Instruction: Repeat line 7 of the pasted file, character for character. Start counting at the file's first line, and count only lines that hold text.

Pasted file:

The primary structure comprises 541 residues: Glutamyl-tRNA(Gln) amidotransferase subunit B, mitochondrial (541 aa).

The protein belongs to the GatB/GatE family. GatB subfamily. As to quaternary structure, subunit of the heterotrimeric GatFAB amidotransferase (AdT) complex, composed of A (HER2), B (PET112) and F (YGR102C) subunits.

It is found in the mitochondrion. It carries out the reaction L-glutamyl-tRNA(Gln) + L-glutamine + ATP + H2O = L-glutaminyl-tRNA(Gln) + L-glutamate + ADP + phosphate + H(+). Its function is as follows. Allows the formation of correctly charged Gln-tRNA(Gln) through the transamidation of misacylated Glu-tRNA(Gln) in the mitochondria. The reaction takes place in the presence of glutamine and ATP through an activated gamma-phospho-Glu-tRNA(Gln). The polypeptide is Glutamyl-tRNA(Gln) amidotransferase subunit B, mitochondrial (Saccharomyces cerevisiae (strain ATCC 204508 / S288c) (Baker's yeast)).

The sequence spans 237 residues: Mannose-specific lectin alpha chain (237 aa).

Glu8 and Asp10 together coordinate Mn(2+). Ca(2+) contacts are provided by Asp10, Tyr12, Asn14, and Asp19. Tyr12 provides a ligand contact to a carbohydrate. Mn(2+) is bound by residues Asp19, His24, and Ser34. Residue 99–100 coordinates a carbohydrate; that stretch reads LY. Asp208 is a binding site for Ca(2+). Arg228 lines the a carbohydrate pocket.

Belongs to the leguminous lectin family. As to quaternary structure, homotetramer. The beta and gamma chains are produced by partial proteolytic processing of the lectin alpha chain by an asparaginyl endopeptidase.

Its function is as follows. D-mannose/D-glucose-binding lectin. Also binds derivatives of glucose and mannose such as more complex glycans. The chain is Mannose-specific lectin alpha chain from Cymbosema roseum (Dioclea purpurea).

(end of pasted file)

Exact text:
Its function is as follows. D-mannose/D-glucose-binding lectin. Also binds derivatives of glucose and mannose such as more complex glycans. The chain is Mannose-specific lectin alpha chain from Cymbosema roseum (Dioclea purpurea).